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Reconsidering Untouchability: Chamars and Dalit History in North India (Contemporary Indian Studies)

17,460.48 (as of July 19, 2018, 2:31 pm)

Often identified as leatherworkers or characterized as a criminal caste, Chamars of North India have long been stigmatized as untouchables. In this path-breaking study, Ramnarayan S. Rawat shows that in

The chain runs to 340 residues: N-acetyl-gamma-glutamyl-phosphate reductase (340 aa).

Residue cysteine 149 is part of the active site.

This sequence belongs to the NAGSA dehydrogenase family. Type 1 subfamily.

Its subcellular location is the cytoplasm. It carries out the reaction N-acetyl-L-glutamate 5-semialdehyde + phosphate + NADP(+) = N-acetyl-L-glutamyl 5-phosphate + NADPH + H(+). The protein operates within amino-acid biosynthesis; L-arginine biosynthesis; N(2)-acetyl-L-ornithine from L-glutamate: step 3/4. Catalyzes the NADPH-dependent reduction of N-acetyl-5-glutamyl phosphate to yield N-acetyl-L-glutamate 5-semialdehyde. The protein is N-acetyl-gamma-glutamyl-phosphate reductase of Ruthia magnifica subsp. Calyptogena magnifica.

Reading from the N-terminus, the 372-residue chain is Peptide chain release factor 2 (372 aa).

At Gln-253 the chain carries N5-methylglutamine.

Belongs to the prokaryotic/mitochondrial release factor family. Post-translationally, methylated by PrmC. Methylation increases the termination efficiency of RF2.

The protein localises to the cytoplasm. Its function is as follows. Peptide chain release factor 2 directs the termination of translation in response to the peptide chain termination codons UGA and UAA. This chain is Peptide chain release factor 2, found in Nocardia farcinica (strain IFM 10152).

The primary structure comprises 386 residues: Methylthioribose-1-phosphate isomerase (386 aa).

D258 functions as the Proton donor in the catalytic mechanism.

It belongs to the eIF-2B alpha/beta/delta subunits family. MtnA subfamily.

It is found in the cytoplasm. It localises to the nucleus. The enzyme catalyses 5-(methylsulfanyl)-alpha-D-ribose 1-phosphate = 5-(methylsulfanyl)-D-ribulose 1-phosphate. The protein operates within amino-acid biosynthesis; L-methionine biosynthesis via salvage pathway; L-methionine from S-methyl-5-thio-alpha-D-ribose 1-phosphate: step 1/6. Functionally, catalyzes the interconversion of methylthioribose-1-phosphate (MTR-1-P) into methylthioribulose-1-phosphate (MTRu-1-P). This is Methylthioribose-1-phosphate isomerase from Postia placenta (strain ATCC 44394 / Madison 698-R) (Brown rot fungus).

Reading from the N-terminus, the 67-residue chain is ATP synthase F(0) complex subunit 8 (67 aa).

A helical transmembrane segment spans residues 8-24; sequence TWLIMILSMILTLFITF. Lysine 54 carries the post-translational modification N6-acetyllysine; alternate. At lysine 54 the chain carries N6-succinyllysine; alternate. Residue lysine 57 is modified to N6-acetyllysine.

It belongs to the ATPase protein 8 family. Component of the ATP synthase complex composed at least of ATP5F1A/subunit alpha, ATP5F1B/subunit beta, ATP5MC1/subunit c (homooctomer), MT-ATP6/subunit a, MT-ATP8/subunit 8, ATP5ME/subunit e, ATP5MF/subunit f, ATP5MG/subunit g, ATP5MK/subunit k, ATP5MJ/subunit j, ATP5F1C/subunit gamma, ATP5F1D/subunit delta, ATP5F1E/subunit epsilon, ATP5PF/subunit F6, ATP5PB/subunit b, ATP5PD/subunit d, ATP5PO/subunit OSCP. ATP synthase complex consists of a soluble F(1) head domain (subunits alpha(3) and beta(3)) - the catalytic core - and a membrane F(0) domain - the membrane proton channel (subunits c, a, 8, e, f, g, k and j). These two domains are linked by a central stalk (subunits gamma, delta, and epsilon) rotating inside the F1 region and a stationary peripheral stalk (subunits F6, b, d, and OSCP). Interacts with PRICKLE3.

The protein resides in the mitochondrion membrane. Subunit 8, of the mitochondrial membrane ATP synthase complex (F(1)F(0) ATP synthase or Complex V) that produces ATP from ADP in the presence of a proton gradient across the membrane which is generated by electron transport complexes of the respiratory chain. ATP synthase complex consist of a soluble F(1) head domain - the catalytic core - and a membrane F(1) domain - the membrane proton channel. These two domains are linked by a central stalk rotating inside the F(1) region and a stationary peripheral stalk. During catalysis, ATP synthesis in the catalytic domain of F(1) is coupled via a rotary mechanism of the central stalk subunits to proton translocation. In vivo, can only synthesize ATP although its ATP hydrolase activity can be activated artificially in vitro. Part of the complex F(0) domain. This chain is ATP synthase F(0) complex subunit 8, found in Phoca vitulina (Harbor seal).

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Often identified as leatherworkers or characterized as a criminal caste, Chamars of North India have long been stigmatized as untouchables. In this path-breaking study, Ramnarayan S. Rawat shows that in fact the majority of Chamars have always been agriculturalists, and their association with the ritually impure occupation of leatherworking has largely been constructed through Hindu, colonial, and postcolonial representations of untouchability. Rawat undertakes a comprehensive reconsideration of the history, identity, and politics of this important Dalit group. Using Dalit vernacular literature, local-level archival sources, and interviews in Dalit neighbourhoods, he reveals a previously unrecognized Dalit movement which has flourished in North India from the earliest decades of the 20th century and which has recently achieved major political successes.

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